It was perhaps to be expected. With millions around the world working from home and India also in the midst of a lockdown amidst the Coronavirus, or COVID-19 pandemic, the mobile internet and home broadband speeds in India are falling. The Ookla Speedtest Global Index data suggests that the fixed broadband mean download speed in India declined from 39.65 Mbps in February to 35.98Mbps in March, while the mean mobile internet download speed dropped by 1.68 Mbps.
India’s mobile networks have seen the average speeds dip from 11.83 Mbps in February to 10.15 Mbps in March. What is also not good news is that the fixed broadband speeds have been consistently on the decline since January this year. “The mean fixed broadband speed in India has been declining since the beginning of 2020 - from 41.48 Mbps in January to 35.98 Mbps in March, a drop by 5.5 Mbps,” says Ookla.
"When networks are under usage strain, like they are in this unprecedented time of lockdown in India due to COVID-19, it is natural that they experience some level of slowdown. It is important to note that while the internet itself should handle elevated usage, there may be impacts to speed as people continue to move their daily activities increasingly online. While the core of the internet remains stable, some ISP networks may struggle to keep up,” says Doug Suttles, CEO of Ookla.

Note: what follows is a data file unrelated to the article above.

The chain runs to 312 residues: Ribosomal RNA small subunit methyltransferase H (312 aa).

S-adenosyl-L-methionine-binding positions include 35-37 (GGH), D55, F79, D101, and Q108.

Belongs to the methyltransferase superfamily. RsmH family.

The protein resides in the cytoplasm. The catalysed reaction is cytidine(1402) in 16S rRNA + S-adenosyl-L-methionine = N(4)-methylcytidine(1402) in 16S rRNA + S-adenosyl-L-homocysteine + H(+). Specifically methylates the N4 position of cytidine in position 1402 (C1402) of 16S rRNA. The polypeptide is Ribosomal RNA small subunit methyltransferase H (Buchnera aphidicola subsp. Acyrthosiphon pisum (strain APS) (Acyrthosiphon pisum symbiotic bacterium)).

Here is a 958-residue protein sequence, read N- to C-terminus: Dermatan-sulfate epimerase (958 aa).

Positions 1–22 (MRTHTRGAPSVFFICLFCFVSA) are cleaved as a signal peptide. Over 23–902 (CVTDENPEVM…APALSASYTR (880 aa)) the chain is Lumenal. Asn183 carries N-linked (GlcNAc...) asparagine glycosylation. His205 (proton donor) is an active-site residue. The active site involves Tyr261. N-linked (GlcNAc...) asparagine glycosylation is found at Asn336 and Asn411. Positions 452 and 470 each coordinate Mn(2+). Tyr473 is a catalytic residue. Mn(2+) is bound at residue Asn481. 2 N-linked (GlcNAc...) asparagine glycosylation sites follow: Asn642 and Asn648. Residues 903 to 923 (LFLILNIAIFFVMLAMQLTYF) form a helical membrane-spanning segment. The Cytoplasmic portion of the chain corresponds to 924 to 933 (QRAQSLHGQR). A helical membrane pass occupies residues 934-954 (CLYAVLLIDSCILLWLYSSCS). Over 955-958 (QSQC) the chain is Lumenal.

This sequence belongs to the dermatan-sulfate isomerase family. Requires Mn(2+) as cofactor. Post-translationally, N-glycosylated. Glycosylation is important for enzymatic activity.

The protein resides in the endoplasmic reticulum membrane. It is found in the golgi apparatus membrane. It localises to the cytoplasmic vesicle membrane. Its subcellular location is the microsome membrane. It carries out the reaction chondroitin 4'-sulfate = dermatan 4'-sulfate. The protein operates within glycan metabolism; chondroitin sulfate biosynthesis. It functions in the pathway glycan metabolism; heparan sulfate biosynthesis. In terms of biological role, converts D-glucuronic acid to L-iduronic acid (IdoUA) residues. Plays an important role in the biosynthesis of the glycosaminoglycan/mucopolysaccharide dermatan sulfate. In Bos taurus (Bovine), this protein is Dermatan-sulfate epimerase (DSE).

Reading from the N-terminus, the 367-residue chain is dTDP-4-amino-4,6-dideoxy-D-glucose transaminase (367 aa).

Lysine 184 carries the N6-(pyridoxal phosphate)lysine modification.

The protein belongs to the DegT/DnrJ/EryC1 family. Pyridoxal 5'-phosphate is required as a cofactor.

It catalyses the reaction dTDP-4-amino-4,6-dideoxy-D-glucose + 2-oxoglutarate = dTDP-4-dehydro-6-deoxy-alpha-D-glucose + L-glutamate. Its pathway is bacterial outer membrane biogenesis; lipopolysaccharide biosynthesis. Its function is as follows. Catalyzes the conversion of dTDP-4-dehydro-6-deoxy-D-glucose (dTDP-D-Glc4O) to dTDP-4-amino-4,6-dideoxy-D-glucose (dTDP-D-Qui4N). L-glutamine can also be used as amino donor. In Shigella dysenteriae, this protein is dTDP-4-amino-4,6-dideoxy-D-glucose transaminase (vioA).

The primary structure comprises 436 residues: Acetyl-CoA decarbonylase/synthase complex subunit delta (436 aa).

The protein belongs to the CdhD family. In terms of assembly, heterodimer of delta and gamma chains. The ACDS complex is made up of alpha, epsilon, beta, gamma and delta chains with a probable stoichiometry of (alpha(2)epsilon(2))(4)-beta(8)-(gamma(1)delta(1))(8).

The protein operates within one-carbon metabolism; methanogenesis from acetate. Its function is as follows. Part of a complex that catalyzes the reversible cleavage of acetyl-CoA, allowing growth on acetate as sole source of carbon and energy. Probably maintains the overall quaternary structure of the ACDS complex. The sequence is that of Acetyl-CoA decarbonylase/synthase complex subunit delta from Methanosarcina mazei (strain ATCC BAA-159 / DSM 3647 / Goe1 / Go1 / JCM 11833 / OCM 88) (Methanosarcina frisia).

At this time, the UAE has the fastest mobile data speeds, at around 83.52 Mbps while South Korea is second with 81.39Mbps and Qatar is third with 78.38Mbps. India is in 130th place, with 10.15Mbps speeds on offer. In terms of the fixed broadband data, Singapore leads with 197.26Mbps of mean fixed broadband speed with Hong Kong following it with 168.99Mbps and Romania clocking in at 151.55Mbps. India is in 71st position with 35.98Mbps.
There is incredible load on the mobile services as well as fixed line broadband infrastructure in India, with everyone working from home. The fine point to notice in this shift, particularly for mobile networks, is that the load on networks in residential areas has increased exponentially—often, mobile service providers prioritize the network for extra load in commercial areas, and this unplanned change in usage patterns is also causing stress on the networks.